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MONDAY, MARCH 26, 2007
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Release of Smith autopsy expected

MIAMI — The murky circumstances surrounding Anna Nicole Smith’s death could become clearer Monday, when authorities are expected to release the results of the former pinup’s autopsy.

The anticipated disclosure of what killed Smith comes more than six weeks after she was found unresponsive at her hotel suite in Hollywood, Fla.

The autopsy results had been expected weeks ago but have been repeatedly delayed, in part because the Broward County medical examiner, Dr. Joshua Perper, said he received additional evidence from the Seminole Police Department.

Senators question Gonzales’ honesty

WASHINGTON — Republican support for Attorney General Alberto Gonzales eroded Sunday as senators sharply questioned his honesty over last fall’s firings of eight federal prosecutors. Two Democrats joined the list of lawmakers calling for Gonzales’ ouster.

Democratic Sens. Dianne Feinstein of California and Bill Nelson of Florida said Gonzales should step down.

“The nation is not well served by this,” said Feinstein, whose state had two U.S. attorneys fired in the purge. Nelson said Gonzales should resign because he has “lost his credibility.”

Study: Child care, behavior related

WASHINGTON — Children who got quality child care before entering kindergarten had better vocabulary scores in the fifth grade than did youngsters who received lower quality care.

Also, the more time that children spent in child care, the more likely their sixth grade teachers were to report problem behavior.

The findings come from the largest study of child care and development conducted in the U.S. The 1,364 children in the analysis had been tracked since birth as part of a study by the National Institutes of Health.

Blair calls for U.N. action for Darfur

ES SALLAM, Sudan — Britain and Germany called Sunday for tougher action against Sudan to end four years of bloodshed in Darfur, where the new U.N. humanitarian chief warned of a possible collapse in the massive effort to aid refugees from the violence.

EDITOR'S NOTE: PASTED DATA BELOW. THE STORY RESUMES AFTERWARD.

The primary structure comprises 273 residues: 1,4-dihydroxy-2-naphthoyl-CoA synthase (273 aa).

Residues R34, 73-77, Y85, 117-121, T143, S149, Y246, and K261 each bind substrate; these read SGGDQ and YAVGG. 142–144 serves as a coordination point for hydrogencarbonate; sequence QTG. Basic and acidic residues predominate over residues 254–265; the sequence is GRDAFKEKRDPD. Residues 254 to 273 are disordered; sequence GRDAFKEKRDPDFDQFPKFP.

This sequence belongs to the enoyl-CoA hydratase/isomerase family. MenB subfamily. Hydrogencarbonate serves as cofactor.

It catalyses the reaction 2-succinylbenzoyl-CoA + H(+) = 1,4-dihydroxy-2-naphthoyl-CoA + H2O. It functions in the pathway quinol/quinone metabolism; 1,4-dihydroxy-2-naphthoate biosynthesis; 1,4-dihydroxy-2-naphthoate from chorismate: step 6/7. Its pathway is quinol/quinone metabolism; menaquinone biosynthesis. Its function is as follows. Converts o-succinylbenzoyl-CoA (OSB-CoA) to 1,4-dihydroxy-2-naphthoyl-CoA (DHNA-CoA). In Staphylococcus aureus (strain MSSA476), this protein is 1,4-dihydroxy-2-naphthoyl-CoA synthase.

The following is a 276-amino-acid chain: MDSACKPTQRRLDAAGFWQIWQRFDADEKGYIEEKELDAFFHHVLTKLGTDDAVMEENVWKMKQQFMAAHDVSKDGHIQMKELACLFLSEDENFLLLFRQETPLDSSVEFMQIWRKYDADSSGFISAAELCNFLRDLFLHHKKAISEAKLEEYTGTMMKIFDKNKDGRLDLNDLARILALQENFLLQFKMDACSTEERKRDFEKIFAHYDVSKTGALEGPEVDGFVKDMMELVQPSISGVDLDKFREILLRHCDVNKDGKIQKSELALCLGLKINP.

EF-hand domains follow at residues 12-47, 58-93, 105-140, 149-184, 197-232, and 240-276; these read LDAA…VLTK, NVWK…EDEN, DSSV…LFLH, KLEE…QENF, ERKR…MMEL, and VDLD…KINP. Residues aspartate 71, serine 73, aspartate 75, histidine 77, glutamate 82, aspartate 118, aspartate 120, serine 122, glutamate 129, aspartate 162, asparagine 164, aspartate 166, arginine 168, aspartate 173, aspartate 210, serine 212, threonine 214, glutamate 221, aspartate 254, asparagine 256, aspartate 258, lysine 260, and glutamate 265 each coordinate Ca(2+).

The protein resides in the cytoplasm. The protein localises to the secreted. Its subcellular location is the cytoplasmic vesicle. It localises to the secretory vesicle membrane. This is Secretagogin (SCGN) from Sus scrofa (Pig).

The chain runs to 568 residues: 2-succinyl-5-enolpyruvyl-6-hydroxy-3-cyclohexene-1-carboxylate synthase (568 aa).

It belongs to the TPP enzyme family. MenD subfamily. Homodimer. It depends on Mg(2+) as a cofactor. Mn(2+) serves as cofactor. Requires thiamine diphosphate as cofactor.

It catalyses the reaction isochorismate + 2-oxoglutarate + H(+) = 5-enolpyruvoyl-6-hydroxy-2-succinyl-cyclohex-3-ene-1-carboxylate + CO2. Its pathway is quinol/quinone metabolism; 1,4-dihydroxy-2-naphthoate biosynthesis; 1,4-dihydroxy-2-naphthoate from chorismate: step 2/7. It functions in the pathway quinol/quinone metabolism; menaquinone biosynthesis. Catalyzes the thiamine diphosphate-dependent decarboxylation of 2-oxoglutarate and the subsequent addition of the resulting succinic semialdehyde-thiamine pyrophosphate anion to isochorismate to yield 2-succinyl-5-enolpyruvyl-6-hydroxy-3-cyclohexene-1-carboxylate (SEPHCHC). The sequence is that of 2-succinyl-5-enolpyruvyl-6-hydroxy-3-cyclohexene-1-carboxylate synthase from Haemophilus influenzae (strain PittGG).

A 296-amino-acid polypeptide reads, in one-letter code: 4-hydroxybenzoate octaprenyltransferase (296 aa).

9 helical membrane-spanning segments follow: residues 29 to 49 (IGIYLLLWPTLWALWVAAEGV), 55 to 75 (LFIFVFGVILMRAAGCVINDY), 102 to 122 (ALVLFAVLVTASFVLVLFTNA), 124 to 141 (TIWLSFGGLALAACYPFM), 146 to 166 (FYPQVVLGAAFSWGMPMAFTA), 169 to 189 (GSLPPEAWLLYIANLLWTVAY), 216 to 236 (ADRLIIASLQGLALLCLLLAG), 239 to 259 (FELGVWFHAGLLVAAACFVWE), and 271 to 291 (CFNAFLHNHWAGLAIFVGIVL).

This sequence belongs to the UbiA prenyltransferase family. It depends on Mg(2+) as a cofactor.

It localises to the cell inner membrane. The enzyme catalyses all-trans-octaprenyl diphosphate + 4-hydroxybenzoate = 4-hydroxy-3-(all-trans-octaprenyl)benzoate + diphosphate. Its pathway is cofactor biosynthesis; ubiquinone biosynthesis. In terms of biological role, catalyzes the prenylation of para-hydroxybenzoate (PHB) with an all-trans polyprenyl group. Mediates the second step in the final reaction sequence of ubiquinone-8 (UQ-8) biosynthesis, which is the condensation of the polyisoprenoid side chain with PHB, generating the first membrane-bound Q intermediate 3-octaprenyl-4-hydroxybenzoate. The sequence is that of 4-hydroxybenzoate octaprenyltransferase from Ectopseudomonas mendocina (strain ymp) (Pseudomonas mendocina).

British Prime Minister Tony Blair called the actions of Sudan’s government “unacceptable” and German Chancellor Angela Merkel called the Darfur region’s suffering “unbearable.”

Aftershocks hit Japan after quake

KANAZAWA, Japan — Aftershocks shook a rural area of coastal central Japan Monday, a day after a powerful earthquake killed at least one person and injured 170 others as it toppled buildings, triggered landslides and generated a small tsunami along the coast.

One of the aftershocks had a preliminary magnitude of 5.3 and struck at 7:19 a.m. Monday.

“A fairly big aftershock hit just minutes ago and I jumped out the door,” said Tomio Maeda, manager of a convenience store in Anamizu town. “It’s scary, I guess it’s not over yet.”

Rice takes cautious approach to peace

RAMALLAH, West Bank — Secretary of State Condoleezza Rice said Sunday she is taking it slow and steady as she assembles the elements for what might be a new Mideast peace plan.

“My approach has been, I admit, careful,” Rice said, because too many past efforts have failed despite what seemed to be clear objectives. “It’s been step by step. I have not been willing to try for the big bang.”

Rice is midway through a shuttle diplomacy mission that evokes previous failed attempts to pull together Israelis and the Palestinians. It is her fourth trip to the region in as many months.

Lott speaks against setting timetable

WASHINGTON — With his go-it-alone approach on Iraq, President Bush is flouting Congress and the public, so angering lawmakers that some are considering impeachment an option, GOP Sen. Chuck Hagel of Nebraska said Sunday.

Meanwhile, the Senate’s No. 2 Republican leader harshly criticized House Democrats for setting an “artificial date” for withdrawing troops from Iraq and said he believes Republicans have enough votes to prevent passage of a similar bill in the Senate.

“We need to put that kind of decision in the hands of our commanders who are there on the ground,” said Sen. Trent Lott, R-Miss.

COMPILED FROM WIRE REPORTS

Copyright 2005 Associated Press. All rights reserved. This material may not be published, broadcast, rewritten or redistributed.

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